house, or even at the tailor’s. The slaves speak to one another, they share
the latest news, they tell of the most recent events in New York or
Mississippi, the North, the South and the in-between. The slaves know they are
slaves, “Let us not deceive ourselves for one moment,” one of Duke’s
acquaintances once stated as if they were living in a dream or a nightmare. “This
is what we are, and until we are no more, we will be,” the man said. Duke
thought about those words all the way home that day, thought the man was not
only right but that the man had contributed to him in more ways than he cared
to count. Well, for one, Duke could now start to think too! Duke could listen
to conversations and deduce for himself. Duke could dream and make plans for a
future that might never come but a future that just might be around the corner
especially if this Lincoln man was going to be president.
stopped at a big tree, his breathing hard but nothing compared to that elicited
by his family who were panting as if after a mile race with a tape at the
finish line. Felicia, looking rather irritated asked, “Where are we going?” But
mother and father were irresponsive as they push their kids along to keep going.
This is urgent, this trek is life-saving, or life-threatening, whichever you
choose, maybe even it is hell itself but why not take the chance considering
they are living in hell daily while on the plantation though the only real
benefit they get is to eat well. They eat well because there is plenty of food
and because the owners, the bosses, the masters think nothing of allowing the
help to energize themselves with good, tasty home cooking. Now, though, the
parents Duke and Elizabeth can’t say where they are going, they can’t explain
what is happening just yet, they have to first get there to the destination
before any explaining happens.
After a short
rest in the woods, covered well by the foliage and wrapped in the one blanket
Felicia managed to carry with her, the family emerges from the wood line onto a
grass field. The grass is wet from the early morning dew, though it’s
still dark, dark outside and the sun still has a bit of a climb before making
it’s ritualistic daily appearance what with its hotness and stinging and
burning, suffocating heat of midday. They hide in the tall green grass like
grasshoppers, like lions in the jungle waiting for prey, and like scared little
lambs waiting for the pastor to call them after hearing the howling of the
wolf. Although everyone is quiet and full of anticipation of the next step to
be taken, Duke knows that one hundred yards away the train tracks await him.
And then, as if suddenly surprised by a pack of vicious wolves, the family
hears the sound of a train in the distance as it approaches, the bitter sound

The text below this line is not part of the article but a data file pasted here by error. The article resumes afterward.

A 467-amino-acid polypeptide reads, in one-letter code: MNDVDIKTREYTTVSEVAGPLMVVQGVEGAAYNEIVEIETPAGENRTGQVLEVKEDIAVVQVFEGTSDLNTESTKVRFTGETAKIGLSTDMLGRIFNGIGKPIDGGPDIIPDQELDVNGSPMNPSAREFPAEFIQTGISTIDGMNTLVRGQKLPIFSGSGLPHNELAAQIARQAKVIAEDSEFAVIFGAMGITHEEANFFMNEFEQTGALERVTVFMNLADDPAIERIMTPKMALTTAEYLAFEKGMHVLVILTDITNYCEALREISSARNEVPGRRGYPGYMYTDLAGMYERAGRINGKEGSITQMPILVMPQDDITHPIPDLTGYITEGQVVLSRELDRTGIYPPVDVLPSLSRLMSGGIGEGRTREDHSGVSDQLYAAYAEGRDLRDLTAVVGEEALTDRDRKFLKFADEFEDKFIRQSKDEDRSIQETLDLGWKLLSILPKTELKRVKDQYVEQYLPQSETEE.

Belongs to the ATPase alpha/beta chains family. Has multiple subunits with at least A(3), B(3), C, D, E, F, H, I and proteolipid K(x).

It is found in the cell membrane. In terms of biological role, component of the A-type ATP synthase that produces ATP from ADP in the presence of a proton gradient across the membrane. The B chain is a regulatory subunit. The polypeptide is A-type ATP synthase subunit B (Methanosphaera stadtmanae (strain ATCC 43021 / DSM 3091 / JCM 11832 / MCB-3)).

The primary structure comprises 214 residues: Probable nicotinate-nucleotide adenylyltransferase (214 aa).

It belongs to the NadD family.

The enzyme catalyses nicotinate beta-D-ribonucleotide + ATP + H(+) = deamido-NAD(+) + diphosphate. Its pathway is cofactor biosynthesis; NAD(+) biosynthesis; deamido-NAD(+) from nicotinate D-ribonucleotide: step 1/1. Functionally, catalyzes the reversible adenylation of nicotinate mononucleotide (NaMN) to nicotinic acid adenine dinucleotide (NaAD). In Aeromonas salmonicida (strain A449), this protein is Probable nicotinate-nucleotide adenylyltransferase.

of the wheels turning, a recognizable sound to their ears, for the family will
soon be taking the next step in this hurried, confusing escape to freedom.
Duke now takes charge, though not before clearing his throat. His boys would never forget this one ominous gesture. For years and years they would imitate dad clearing his throat when they as youngsters answered tough questions at school, or in the neighborhood meetings of their teenage years; it was in those moments that they knew they were to keep from crying, they fought to keep from feeling the emotion that would surely break their concentration. They had to keep away from crying for the rest of their lives, keep the hurt hidden away, eventually from their wives and children because those two of Duke’s boys made a pact to never cry at the thought of momma and papa.
said Duke, “this train will take you north to Reading - Reading, Pennsylvania.”
“You have to
go,” he told her firmly. Felicia wrapped her arms around Elizabeth’s waist, now
letting out a sound resembling the squeals heard from a slaughtered pig. Young
Felicia, though scared at the moment already had a mind of her own, she was one
to speak her mind, one little girl who was already prepared for Reading,
Pennsylvania though she did not know it. She would excel in school; earn top
grades year in and year out, eventually moving up to secondary education to be
followed by a strict apprenticeship with one of the most famous female thinkers
of the time who insisted women were just as able to “read a book, write and
debate as well as men.” Felicia would never attend college, but she would
indeed read as many books, memorize her geography, she would write
controversial essays in school that would later be published in local
newspapers under a pseudonym, and a lot more.
without you and mama, I won’t.” She was adamant now as the train slowed
before them. If this argument went any further Duke would be relegated to
literally picking up his daughter by the pigtails to place her onto the train’s
caboose for safekeeping. He broke a sweat thinking his daughter might resist the
train trip and ruin the whole plan. Funny, he thought, the run through the
woods and the fear consuming me didn’t make me sweat so much as a drop, but
this beautiful little girl is making me pour rain from my body!
Elizabeth calmed Felicia by softly caressing her hair and face. Again: the angel at work.
settle down; settle down...my little pearl.”
weeps openly now after hearing her mother’s tender words. Momma only called her
‘My little Pearl’ in the most vulnerable moments, like when she fell and
scraped both her knees, like when she got burned trying to put her finger in
the hot sugar Momma was melting for the caramel apples she so loved. Like the
won’t go. I won’t go!” she now yells, knowing very well it is not the right
thing to do, yet knowing very well that she wants to win the war but is going
to lose the battle. Adults give orders, children follow those orders.
ma, no paw!” he whimpers, now running to his father’s arms. Duke though, has to
be strong. He holds his son closely after bending his knees to reach the
ground. He wishes he could hold him tight, take him to freedom himself, carry
his son all the way to Reading, Pennsylvania but that won’t do. He finds that
every moment he needs to grow stronger and stronger. Imagine Hercules, his
hair cut growing stronger and stronger.
The family is silent, in harmony, each with a thought of his own, each wanting to break down crying, each already missing the other, each one of them wanting the biggest and longest hug ever in the whole world. The train now is silent too and before long, the sounds of footsteps and voices calling out to one another, greetings and laughter interrupts the next-to-last family moment together.
Dad urges with a whimper, an unusual sound coming from a huge, proud, hardworking man.
time to go.”
When the children reach the top of the train where they will ride unnoticed, they turn to wave goodbye only to find the platform empty.